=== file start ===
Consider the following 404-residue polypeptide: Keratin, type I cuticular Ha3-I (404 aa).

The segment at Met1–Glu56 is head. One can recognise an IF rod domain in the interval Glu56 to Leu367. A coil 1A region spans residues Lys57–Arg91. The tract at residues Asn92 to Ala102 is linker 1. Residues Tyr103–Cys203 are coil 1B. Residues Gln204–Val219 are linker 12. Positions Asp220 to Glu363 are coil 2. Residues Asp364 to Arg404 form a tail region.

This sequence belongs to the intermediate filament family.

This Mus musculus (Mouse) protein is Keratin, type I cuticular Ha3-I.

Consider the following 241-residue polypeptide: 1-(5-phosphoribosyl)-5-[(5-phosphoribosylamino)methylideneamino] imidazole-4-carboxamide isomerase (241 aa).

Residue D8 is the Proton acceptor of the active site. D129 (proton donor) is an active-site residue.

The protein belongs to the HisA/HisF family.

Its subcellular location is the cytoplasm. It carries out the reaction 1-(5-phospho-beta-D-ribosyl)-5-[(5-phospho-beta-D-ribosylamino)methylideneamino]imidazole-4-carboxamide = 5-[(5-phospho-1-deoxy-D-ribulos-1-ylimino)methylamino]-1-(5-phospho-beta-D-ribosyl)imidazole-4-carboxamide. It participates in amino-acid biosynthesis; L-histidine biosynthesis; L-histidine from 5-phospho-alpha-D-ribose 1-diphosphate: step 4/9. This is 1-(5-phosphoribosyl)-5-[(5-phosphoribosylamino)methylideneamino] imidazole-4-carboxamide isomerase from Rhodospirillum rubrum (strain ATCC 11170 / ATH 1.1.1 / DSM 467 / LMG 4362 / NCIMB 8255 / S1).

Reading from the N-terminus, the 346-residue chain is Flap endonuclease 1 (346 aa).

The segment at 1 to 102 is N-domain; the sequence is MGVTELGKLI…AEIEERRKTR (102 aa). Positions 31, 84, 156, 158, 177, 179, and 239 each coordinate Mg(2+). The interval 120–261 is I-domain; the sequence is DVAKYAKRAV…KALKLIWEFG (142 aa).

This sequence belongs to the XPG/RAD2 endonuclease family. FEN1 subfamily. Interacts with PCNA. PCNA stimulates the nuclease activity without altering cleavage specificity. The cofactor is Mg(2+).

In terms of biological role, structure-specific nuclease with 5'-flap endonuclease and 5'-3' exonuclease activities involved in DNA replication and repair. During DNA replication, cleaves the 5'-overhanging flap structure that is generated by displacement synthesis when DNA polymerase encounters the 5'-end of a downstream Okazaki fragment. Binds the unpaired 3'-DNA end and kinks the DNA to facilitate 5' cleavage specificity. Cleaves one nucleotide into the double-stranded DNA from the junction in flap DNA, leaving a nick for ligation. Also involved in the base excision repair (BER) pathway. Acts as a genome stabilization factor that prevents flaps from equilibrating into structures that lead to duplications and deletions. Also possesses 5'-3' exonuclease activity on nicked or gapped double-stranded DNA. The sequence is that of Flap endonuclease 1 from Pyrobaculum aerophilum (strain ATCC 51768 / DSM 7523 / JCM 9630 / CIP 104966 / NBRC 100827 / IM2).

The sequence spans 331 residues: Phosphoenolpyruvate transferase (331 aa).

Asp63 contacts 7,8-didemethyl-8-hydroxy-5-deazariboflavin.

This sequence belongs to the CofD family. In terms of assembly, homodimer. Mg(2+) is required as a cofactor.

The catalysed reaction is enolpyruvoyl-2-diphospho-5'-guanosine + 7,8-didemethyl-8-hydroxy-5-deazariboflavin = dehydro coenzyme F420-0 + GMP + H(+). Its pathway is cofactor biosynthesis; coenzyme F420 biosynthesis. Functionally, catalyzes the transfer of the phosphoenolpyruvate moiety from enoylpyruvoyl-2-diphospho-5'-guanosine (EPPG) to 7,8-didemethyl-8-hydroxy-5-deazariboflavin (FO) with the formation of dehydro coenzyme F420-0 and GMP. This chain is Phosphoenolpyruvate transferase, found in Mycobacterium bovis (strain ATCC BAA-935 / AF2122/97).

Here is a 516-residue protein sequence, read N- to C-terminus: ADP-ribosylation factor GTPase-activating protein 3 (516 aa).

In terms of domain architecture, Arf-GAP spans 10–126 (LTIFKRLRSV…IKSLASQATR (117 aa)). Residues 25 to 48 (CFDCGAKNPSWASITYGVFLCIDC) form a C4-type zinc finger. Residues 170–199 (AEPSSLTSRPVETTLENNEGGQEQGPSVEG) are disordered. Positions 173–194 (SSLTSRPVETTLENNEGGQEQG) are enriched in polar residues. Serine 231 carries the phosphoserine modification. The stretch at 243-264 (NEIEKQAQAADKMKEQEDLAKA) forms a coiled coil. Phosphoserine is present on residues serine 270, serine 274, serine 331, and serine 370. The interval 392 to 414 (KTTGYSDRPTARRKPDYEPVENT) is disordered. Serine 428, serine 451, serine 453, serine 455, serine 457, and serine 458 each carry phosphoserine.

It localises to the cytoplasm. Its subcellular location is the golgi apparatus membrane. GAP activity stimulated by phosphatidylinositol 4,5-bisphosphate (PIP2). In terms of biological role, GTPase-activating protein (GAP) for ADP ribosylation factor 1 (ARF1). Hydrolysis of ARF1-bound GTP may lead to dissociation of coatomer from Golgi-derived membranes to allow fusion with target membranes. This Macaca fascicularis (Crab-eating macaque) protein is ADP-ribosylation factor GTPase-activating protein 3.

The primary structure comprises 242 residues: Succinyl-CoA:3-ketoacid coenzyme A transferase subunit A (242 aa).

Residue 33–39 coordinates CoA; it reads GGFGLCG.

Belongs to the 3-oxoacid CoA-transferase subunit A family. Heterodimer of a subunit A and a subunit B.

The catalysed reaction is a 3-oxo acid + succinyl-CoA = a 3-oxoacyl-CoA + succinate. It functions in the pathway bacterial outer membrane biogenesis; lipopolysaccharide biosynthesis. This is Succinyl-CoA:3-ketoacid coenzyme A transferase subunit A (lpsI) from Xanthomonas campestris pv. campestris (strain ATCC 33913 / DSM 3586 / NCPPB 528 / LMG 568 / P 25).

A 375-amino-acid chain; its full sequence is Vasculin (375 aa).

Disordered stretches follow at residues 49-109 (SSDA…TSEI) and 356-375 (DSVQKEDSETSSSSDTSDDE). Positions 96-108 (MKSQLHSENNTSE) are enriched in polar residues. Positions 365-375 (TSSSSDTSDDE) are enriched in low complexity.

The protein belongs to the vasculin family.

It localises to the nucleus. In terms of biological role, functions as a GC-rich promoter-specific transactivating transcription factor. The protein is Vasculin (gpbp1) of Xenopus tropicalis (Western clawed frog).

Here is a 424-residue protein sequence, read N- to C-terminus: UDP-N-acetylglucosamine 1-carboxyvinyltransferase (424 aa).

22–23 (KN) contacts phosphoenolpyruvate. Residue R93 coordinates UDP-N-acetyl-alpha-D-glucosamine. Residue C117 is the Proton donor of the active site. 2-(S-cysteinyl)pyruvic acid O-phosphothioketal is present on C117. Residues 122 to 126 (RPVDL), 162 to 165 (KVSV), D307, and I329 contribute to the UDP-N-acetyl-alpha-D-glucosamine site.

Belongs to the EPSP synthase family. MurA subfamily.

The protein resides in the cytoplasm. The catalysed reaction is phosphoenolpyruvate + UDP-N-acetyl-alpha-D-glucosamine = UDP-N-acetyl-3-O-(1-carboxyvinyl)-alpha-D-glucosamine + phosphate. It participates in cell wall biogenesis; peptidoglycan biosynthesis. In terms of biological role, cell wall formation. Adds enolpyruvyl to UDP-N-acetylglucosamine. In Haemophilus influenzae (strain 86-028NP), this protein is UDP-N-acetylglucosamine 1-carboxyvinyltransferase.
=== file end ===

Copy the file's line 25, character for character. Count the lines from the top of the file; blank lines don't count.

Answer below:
Disordered stretches follow at residues 49-109 (SSDA…TSEI) and 356-375 (DSVQKEDSETSSSSDTSDDE). Positions 96-108 (MKSQLHSENNTSE) are enriched in polar residues. Positions 365-375 (TSSSSDTSDDE) are enriched in low complexity.